When Dudley Ottley was a young boy, he played with his older brother, John, every Sunday on Joyeuse, his grandfather’s country farm in Buckhead. Seventy-plus years later, there is no longer a blacksmith shop, champion bird dog, Tennessee Walking Horse or pig in sight: The former estate is right in the heart of Buckhead and home to Lenox Square. The railroad line that backs up to the property is the only thing that remains.
The patriarch and first Buckhead resident of the Ottley family, John King Ottley Sr., passed away in 1945 when Dudley was still a child. Now 81 years old, the founder of Buckhead real estate firm Ottley Properties Inc. fondly recalls a few of his grandfather’s stories and reminisces with his wife, Kay, about growing up in a very different Buckhead.
John Sr. was president of the First National Bank downtown and a prominent businessman, but he was a country boy at heart. It was only fitting that when a decision-maker from the Federal Reserve Bank in New York came to look at various cities, for the first Southern Fed location in the country that avid hunter John Sr. decided to take him quail hunting instead of on a tour of the city. As it turns out, Atlanta got the Fed decades before any other Southern location. “It was a real coup for the city,” Dudley says. A man of firsts, John Sr. was also the first person in Atlanta ever to be kidnapped. He was held for a ransom of around $40,000 in 1933. The ordeal ended when he talked one of the kidnappers into letting him go, and the second kidnapper was arrested. “It hit the papers all over the country,” Dudley says.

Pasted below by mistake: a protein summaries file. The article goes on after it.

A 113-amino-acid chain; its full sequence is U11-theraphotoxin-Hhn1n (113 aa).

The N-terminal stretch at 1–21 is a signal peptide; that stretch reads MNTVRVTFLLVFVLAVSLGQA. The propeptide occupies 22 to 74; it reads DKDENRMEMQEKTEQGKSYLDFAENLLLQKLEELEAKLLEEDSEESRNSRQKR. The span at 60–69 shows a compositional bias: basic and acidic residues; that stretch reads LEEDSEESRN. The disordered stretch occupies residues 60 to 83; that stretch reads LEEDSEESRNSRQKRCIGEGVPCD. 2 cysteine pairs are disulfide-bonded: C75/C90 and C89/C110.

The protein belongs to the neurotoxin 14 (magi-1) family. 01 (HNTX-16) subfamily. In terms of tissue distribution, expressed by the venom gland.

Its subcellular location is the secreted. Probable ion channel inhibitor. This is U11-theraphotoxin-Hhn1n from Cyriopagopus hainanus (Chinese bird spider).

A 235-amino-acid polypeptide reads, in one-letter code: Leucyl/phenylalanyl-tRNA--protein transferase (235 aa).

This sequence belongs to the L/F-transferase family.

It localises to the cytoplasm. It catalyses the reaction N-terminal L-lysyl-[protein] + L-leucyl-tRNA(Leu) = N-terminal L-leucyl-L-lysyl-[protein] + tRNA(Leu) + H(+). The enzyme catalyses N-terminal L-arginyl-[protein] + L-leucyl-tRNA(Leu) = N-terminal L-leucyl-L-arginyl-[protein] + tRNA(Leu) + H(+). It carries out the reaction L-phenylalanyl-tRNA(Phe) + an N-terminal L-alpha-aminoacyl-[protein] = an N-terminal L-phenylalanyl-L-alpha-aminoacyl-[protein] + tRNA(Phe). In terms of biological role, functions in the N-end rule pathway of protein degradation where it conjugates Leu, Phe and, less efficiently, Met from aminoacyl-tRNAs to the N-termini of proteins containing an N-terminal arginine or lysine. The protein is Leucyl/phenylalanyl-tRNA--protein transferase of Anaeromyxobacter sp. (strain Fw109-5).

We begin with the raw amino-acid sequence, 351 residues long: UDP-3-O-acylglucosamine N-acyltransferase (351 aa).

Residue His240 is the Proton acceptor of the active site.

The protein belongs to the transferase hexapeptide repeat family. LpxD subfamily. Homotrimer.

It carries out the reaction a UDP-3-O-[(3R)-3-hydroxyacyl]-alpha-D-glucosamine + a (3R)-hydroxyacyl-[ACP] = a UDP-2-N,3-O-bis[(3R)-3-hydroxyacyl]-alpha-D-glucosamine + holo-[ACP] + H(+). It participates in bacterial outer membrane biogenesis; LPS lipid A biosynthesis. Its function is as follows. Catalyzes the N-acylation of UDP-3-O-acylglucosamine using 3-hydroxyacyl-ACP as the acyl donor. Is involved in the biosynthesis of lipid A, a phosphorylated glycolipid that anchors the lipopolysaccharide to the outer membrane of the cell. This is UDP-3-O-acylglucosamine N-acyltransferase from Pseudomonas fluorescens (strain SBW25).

The mover and shaker also was one of the founding members of the Piedmont Driving Club, which Dudley and Kay enjoy participating in today. “My grandparents and their friends would all get together on the weekends and ride their horses or horse and carriages out to a farm, which is now Piedmont Park, and have picnics,” Dudley explains. Brookwood Hills residents Kay and Dudley, who have four children and nine grandchildren, originally met in 1954 at a friend’s birthday party while Kay was attending Northside High School. At the time, Dudley was at Georgia Tech on a football scholarship (after graduating from Morris Brandon High School in its first graduating class). “We’ve been married for 58 years. That’s pretty good isn’t it? She’s finally got me on the straight and arrow,” he chuckles.
Kay grew up on West Wesley Road after her family moved from Savannah and describes the Buckhead scene when she was a teenager: “It was countryside. People parked on Peachtree Road back then! We had Rusty’s, a drive-in where we went for hamburgers and Cokes. We had a free, good life. We used to ride horses where The Lovett School is now; there was a big cornfield where the football field is. There were no expressways. Everywhere we went was peaceful.”
While Kay and Dudley’s children are spread out across the country, their youngest son Alex still lives in Buckhead with his family, as does Dudley’s brother’s family. Both Alex Ottley, who is an environmental consultant with Contour Environmental, and his cousin James Ottley, who is president of Buckhead Heritage Society, strive to preserve the very land and history that their great-grandfather worked to develop.
Their hearts will always be in Buckhead, but Kay and Dudley are seriously considering a move to Tybee Island. “I think everything’s changing rapidly in Buckhead. There are too many apartments. But we have grandchildren here, so we’ll see,” Kay says.
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